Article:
I think-I think the difficult thing about immigration is understanding how complex it is and all the millions of different reasons why people come. I mean, we th-we think that the majority of people come for economic reasons. But, um, people come for business reasons. People come for political persecution. People come to join family members. Uh, people come as fiancés. People come as tourists. There's-there's hundreds of reasons why people come, skilled workers, unskilled workers. And I think that's, um -- we assume immigration is kind of one way, and everyone's coming for one reason. And-and also thinking that everyone's coming to stay. And that's the other side of immigration, that not everyone is coming to stay. Some immigrants are coming just for a couple years or just for a specific purpose and with hopes of going home. And I think that's hard for us. We assume -- I teach, um, at a community college. And all of the students are there to learn English. But people assume they're all coming to stay and live here. And a lot of them want to go back home. And people say, "Well, why would you go back home," thinking that this is the greatest land in the world, and everybody naturally wants to come and live here. Not all immigrants want to come and live here forever. They want to come for a couple years. They have a specific purpose. A lot of them hope and dream to go home someday. Um, but, um, a lot of them don't go home. They end up staying here and getting used to it here and-and planting roots, um, and establishing themselves here, and they don't go home. But it's-it's really a complex issue.
How do the others of you -- how do you feel about that? I mean, is that right, that folks can roll into Dodge and go to school for a couple years and-and-and-and make some bucks, and then go home?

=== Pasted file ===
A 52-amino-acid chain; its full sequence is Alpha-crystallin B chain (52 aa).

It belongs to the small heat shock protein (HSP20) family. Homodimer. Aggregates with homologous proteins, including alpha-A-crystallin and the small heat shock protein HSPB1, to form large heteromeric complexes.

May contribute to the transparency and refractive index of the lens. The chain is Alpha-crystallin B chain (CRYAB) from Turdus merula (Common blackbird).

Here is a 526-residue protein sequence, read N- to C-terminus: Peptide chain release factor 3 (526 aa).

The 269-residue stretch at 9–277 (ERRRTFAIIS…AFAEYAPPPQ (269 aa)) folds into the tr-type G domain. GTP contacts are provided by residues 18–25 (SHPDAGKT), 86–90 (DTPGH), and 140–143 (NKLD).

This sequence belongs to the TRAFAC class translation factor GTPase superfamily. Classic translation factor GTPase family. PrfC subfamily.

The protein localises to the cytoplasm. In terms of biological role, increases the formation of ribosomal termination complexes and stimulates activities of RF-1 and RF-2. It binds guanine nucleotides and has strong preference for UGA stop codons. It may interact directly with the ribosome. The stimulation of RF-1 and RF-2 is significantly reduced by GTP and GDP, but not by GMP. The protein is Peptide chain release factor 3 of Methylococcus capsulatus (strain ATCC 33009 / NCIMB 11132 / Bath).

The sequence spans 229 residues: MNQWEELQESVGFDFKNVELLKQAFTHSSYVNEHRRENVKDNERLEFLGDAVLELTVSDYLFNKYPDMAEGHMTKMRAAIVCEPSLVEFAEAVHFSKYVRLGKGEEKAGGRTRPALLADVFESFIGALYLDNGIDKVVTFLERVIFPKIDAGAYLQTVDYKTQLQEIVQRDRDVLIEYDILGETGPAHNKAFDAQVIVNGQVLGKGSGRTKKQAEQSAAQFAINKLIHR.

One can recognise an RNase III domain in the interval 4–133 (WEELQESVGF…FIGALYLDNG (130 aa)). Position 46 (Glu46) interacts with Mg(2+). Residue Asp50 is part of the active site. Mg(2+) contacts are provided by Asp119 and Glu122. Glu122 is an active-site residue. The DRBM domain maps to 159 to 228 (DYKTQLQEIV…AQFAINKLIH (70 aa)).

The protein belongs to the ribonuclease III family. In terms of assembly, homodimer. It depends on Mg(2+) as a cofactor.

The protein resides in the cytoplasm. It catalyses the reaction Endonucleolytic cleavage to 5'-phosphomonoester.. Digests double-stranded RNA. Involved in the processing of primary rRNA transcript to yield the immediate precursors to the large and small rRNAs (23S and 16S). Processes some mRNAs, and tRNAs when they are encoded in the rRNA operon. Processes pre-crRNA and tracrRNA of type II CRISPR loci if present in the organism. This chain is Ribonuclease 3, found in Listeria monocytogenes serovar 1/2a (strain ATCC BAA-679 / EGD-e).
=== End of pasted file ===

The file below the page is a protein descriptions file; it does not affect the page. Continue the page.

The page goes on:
I-I think that's a very-a very valid point. I think a lot of, uh, at least first-generation immigrants come here with the idea of working for a while, maybe saving a bit of money, and then going back to-to where they came from with a better lifestyle. And I don't think, really, there's anything wrong with that. Um, I don't think we have to homogenize them and bring them to be just like us. Uh, the country I lived in before the U.S., uh, uh, United Arab Emirates -- it's probably the most diverse, uh, country in the world. There's people from every single corner of the world living there. And except for the 15 percent of the locals, everybody else is coming, spending a while, and then going back home. And that works just fine.
Ed, you were going to say something.
I th-I think that, uh, it's-it's a two-edge sword, uh, when you talk about immigration, no matter what the specific issue that you have. Um, a-as far as shutting down the borders, I d-I don't think that's even a possibility. Um, it's-it's a federal -- federally mandated, uh, uh, thing that we have to deal with, if they -- whatever their policy seems to be, that we here locally have to deal with that situation. And, uh, I have to agree with Marissa. I mean, th-the people that-that come here -- I've had the, uh -- the good fortune to-to deal with a lot of her family, uh, when-when they came here and, uh, have seen them be successes in our community. Um, and-and I th-I think that it's something that -- uh, we all, i-in our hearts would-would enjoy seeing people come and be successes here in our community. Uh, on the other hand, I don't know how much financially, uh, the federal government can-can withstand, uh, in continuing to have a-a totally open border, uh, on all sides. So, you know, it's a double-edge sword.